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A cognitive-behavioral model of health anxiety was used to investigate reactions to genetic counseling for cancer. Participants (N = 218) were asked to complete a questionnaire beforehand and 6 months later. There was an overall decrease in levels of cancer-related anxiety, although 24% of participants showed increased cancer-related anxiety at follow-up. People who had a general tendency to worry about their health reported more cancer-related anxiety than those who did not at both time points. This health-anxious group also showed a postcounseling anxiety reduction, whereas the others showed no significant change. Participants with breast or ovarian cancer in their family were more anxious than participants with colon cancer in their family. Preexisting beliefs were significant predictors of anxiety, consistent with a cognitive-behavioral approach.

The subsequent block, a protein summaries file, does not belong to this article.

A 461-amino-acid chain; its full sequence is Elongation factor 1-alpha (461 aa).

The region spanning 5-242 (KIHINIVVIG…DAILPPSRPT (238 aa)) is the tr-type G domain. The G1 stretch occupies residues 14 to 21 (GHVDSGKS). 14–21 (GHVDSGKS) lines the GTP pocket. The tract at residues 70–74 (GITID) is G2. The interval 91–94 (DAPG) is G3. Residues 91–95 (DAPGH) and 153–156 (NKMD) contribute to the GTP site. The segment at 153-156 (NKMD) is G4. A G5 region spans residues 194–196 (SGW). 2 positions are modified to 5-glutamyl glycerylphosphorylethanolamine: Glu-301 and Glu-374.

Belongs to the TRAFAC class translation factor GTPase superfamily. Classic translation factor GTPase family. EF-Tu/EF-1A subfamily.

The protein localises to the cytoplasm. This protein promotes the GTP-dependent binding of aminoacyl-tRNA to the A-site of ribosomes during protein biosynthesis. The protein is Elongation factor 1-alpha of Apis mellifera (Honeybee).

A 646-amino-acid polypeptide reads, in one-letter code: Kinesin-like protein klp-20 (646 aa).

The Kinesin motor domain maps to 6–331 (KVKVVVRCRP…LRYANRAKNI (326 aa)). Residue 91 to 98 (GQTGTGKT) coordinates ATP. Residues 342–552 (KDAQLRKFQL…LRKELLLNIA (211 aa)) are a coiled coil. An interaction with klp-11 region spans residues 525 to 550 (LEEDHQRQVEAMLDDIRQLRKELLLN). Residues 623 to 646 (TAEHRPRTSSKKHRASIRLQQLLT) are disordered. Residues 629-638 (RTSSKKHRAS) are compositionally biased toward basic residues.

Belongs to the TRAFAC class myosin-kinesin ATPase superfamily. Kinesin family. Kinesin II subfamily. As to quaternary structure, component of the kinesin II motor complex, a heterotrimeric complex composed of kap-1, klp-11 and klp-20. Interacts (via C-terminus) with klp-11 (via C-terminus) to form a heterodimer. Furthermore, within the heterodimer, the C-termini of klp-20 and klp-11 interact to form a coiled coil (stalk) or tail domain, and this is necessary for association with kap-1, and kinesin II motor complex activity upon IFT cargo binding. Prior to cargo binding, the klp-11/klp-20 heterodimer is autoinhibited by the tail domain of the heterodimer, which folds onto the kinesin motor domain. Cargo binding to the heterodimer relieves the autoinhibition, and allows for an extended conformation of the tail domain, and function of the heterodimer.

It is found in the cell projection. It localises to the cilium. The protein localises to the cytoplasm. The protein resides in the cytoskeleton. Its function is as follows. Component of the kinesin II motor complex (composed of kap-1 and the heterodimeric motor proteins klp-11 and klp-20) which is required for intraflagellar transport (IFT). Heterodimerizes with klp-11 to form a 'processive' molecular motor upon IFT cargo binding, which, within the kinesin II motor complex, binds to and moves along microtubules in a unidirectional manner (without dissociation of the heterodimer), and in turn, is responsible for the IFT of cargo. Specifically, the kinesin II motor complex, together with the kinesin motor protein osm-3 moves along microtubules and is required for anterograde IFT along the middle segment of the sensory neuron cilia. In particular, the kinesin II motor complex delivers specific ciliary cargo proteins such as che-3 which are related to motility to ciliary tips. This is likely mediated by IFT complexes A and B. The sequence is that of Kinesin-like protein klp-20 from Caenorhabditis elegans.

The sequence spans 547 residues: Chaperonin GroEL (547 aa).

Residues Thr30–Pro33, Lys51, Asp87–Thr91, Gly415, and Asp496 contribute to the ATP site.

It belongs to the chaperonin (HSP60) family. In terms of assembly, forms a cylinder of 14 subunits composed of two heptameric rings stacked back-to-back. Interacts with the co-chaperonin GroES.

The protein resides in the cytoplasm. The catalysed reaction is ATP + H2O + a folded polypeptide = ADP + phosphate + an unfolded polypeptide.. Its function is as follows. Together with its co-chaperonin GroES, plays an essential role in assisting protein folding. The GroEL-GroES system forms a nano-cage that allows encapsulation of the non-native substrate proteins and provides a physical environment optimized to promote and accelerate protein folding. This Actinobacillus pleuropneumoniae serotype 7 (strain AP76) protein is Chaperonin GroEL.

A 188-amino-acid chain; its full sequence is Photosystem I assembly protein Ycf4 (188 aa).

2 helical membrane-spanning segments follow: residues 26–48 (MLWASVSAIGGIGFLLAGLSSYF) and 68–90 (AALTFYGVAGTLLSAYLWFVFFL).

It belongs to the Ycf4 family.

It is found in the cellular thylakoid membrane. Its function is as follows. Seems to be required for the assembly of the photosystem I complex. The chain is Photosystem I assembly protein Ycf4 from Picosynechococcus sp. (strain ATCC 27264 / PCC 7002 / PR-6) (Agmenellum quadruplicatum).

Original publication

DOI

10.1037/0278-6133.25.2.171

Type

Journal article

Journal

Health Psychol

Publication Date

03/2006

Volume

25

Pages

171 - 180

Keywords

Adult, Anxiety, Female, Genetic Testing, Humans, Male, Models, Theoretical, Neoplasms, Surveys and Questionnaires, United Kingdom